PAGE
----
Jeff Schaffer grew up in Warren and went to Western Reserve Academy in Hudson. He's produced and written for Seinfeld and Curb Your Enthusiasm, penned the screenplays for Bruno and The Dictator, and co-created The League with his wife Jackie, which wraps up its fourth season Thursday night on FX. Schaffer took a few minutes to talk about dick jokes, cameos by NFL players, and the backstories to some of your favorite League terminology.
The cross-section of viewers includes football fans, fantasy football fans, and people who couldn't give a shit about either of those. How do you build the story to appeal to all those people every week?
I'm in a league with friends from Western Reserve. We're in our 10th year now. And this basically started when my wife and I, we went skiing in the French Alps. She had planned this amazing dinner for Christmas Eve. And Sunday night in France is Sunday day in America, and I was in the championship of two leagues, and I was trying to figure out how I was doing. So, basically, I was telling my wife the food was making me sick, then running outside to a snow bank to call long distance and get updates. After about the third time, she followed me outside, laughed, and said, 'This is so pathetic. This is a great idea for a TV show.'
You grew up in Warren and went to school in Hudson. Are you a Browns fan? And did you ask Josh Cribbs and Trent Richardson to be on the show, or did they approach you?
Yes, I'm a Browns fan. We, well, I, wanted to get Cribbs on the show. I loved him. We were thrilled to have him, and Trent, we had heard he was a fan. So my wife reached out to him, he was thrilled to do it. And we shot Trent before the season had started. He was in town for the ESPYs in July, and my wife was pregnant and due at the end of July. The baby came July 8, about six hours before we were supposed to shoot Trent. He was literally the first person I saw after I became a father and the first person to give me parenting advice. I said, 'You have two little girls. What am I supposed to do?" He said, 'Man, you gotta relax.' I was so hyped up.
How many leagues are you currently in?
I'm in five leagues. My wife and I are in a league with the cast of the show – The League of The League – and she's telling me to tell you how I'm doing. I'm not in the playoffs, Jackie [his wife] is. I have never won this league. Jackie has. There, the most public yet of all my humiliations. The team names are from the show. And because we start shooting in July or August, once we shoot something funny, someone takes possession of it, says it's there's. Jackie's is The Toilet Kitchen, and has been for two years. Last year I was The Zipper Fairies, and this year I was The Second Harvest.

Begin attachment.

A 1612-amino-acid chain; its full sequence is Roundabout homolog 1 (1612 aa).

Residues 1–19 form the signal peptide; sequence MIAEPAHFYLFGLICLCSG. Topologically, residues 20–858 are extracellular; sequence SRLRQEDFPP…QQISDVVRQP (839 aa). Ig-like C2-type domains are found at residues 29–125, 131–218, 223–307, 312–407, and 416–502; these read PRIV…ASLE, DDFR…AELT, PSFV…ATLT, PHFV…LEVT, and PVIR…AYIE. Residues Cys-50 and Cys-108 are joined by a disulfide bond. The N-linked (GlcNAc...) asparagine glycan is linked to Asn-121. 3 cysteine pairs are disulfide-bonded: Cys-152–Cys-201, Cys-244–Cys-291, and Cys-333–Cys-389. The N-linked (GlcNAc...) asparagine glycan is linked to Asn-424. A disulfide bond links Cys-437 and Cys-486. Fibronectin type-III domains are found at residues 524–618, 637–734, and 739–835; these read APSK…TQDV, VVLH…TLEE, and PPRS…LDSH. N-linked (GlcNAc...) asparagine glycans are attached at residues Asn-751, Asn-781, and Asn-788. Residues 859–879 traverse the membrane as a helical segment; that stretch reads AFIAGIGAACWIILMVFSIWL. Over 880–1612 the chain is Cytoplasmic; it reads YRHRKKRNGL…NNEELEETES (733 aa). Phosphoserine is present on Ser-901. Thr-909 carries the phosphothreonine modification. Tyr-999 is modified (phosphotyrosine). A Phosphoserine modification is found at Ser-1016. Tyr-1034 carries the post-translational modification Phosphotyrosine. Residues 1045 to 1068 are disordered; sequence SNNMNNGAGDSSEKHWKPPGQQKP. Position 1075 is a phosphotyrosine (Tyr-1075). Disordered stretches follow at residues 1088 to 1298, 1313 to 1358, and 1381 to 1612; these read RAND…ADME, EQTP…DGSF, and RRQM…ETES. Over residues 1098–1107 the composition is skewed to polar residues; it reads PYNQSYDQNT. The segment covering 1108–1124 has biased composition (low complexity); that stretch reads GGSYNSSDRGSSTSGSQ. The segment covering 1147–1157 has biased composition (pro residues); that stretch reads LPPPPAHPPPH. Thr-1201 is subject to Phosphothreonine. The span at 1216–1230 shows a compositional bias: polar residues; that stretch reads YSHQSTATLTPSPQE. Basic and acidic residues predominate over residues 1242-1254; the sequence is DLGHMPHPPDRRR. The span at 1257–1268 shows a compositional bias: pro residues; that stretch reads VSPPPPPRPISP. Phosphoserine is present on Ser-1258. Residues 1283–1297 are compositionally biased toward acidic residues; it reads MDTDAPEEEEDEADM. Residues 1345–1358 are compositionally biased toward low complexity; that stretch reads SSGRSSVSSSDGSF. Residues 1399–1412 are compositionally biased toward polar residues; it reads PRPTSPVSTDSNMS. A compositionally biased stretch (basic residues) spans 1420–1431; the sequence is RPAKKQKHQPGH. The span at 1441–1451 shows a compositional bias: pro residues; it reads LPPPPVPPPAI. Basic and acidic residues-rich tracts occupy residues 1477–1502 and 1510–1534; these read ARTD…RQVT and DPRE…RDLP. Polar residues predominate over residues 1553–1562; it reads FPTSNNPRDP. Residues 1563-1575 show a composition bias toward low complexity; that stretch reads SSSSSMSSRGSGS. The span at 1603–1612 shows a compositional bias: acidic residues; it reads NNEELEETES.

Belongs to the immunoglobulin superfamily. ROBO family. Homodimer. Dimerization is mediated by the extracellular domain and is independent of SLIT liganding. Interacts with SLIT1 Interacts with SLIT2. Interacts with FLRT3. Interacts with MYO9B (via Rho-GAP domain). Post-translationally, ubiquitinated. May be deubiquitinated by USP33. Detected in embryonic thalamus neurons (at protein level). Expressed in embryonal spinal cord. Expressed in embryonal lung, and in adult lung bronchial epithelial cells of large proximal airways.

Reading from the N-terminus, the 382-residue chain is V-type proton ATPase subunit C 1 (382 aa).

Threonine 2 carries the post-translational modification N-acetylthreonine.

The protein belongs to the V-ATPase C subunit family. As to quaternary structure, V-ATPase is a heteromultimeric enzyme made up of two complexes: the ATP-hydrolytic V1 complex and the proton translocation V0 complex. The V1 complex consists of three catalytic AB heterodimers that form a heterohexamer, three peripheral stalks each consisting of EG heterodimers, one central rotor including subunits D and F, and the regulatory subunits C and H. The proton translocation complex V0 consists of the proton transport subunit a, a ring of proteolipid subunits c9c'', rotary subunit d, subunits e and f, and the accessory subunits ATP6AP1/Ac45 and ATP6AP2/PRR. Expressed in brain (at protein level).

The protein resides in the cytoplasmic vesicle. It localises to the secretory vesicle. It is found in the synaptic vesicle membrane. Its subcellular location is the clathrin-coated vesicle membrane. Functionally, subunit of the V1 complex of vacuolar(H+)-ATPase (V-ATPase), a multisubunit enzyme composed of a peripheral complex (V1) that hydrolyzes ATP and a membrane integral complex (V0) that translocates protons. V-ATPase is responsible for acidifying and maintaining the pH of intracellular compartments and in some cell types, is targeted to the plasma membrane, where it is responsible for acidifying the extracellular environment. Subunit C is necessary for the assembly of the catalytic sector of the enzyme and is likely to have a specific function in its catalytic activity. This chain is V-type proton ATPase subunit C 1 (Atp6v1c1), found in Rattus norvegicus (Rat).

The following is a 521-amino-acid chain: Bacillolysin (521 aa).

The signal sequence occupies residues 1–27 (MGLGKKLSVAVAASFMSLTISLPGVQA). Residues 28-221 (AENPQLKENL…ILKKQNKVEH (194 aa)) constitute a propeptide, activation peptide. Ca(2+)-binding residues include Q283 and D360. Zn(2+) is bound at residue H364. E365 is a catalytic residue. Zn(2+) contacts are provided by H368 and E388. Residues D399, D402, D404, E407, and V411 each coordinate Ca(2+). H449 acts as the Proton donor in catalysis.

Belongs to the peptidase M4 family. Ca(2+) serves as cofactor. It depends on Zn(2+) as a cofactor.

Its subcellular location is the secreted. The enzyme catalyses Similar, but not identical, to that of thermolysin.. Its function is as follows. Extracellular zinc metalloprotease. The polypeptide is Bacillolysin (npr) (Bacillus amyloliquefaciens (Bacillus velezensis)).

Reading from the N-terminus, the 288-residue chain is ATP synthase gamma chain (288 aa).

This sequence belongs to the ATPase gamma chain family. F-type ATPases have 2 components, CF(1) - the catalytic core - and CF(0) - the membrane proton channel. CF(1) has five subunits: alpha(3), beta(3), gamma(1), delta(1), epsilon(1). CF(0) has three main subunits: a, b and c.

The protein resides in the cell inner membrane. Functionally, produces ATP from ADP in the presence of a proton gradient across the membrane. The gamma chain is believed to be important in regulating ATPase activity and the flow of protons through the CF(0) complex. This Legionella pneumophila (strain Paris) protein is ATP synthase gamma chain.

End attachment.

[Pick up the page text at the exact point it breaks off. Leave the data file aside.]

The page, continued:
But the granddaddy, the one I care about the most, the one I agonize over, is the league with the guys from high school. To give you an example, I'm in a league where I'm the No. 1 seed and in the playoffs, another with friends from college where I'm in the playoffs, but I'm spending all of my time and praying that I don't get The Sacko in the high school league. I don't even want to win it; I just can't take being insulted if I come in last.
There's an institutional knowledge in groups that have known each other for that long. Do the jokes come from how you interacted with those guys?
We wanted to do a show about deep history, and fantasy football was the perfect vehicle for that because of the long simmering insults, and the show is built around the fact that no matter how successful you are now – Andre – everything that happened to you when you were 13, 14, or 15, all those humiliating things are going to come back, and they're going to be used against you publicly. That's exactly what it's like in my high school league. Sometimes people say, 'Oh, fantasy football, it's like a book club.' I get it, except I don't know any book club that's making fun of the first time you got a handjob.
So the show is basically a venue to publicly unearth the most embarrassing moments from your friends' lives?
Who can I throw under the bus from high school? How about Ted Humphrey [producer, writer, "The Good Wife"]? There's an episode in season two, I think, where Andre has a move to meet women. He'll ask about their day, they'll answer, and he says, 'Oh, you poor girl,' and put his arm around them. That was Ted Humphrey's stupid lame way to get his arm around a high school girl. We'd watch him 'poor girl' sophomores and freshmen, and we'd give him shit about it, and then I put it on a TV show.
I have this crazy relationship now where I can use the TV show as a weapon. For instance, I'm playing this guy in the high school league, and games are Thursday night, and the show's on Thursday night. And Jackie named a character Charlie, which is one of the guys from the league. She named the stupid kid who watches Kevin and Jenny having sex Charlie. And I'm messaging him, 'Watch the show, I'm in your head while you're worrying about whether Gresham scores a touchdown for the Bengals.'
Which NFL guest star had the most natural acting ability?
RG3 is the most charismatic person I've ever met. He's a natural, an absolute natural. All the athletes that come on the show, every one of them has been a pleasant surprise – 0.0 attitude. They're prepared, excited to be there, and they're really having fun. Adrian Peterson is on the finale next week, and he was great, too. He was like, 'Should I reach for my water glass here for continuity sake?' Yeah, he's not just the league's leading rusher, he could be doing our job for us.